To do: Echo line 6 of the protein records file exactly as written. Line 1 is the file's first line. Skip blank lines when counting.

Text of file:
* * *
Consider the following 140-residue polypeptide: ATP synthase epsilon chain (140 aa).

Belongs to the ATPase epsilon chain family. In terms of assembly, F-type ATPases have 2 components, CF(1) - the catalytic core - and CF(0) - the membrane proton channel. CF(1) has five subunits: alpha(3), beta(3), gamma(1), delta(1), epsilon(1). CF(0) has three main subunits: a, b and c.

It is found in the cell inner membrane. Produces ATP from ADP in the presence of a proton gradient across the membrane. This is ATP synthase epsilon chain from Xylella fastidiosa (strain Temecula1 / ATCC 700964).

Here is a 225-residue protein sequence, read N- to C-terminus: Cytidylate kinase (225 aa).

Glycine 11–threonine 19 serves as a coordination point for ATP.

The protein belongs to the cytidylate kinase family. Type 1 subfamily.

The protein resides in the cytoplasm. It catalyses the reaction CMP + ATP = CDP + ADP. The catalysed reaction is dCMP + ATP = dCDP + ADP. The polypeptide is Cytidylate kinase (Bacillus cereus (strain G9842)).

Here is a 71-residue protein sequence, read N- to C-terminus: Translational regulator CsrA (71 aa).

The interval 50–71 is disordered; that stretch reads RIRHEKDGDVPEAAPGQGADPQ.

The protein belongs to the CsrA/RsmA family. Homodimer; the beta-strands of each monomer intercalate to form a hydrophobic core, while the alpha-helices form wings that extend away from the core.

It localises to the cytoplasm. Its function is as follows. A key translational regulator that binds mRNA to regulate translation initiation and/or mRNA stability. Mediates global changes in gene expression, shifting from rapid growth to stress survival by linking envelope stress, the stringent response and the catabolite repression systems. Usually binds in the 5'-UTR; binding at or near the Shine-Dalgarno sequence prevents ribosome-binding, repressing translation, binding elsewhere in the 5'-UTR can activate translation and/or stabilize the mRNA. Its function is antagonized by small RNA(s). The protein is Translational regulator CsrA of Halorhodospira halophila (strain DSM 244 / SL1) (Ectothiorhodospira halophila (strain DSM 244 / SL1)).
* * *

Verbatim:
The protein belongs to the cytidylate kinase family. Type 1 subfamily.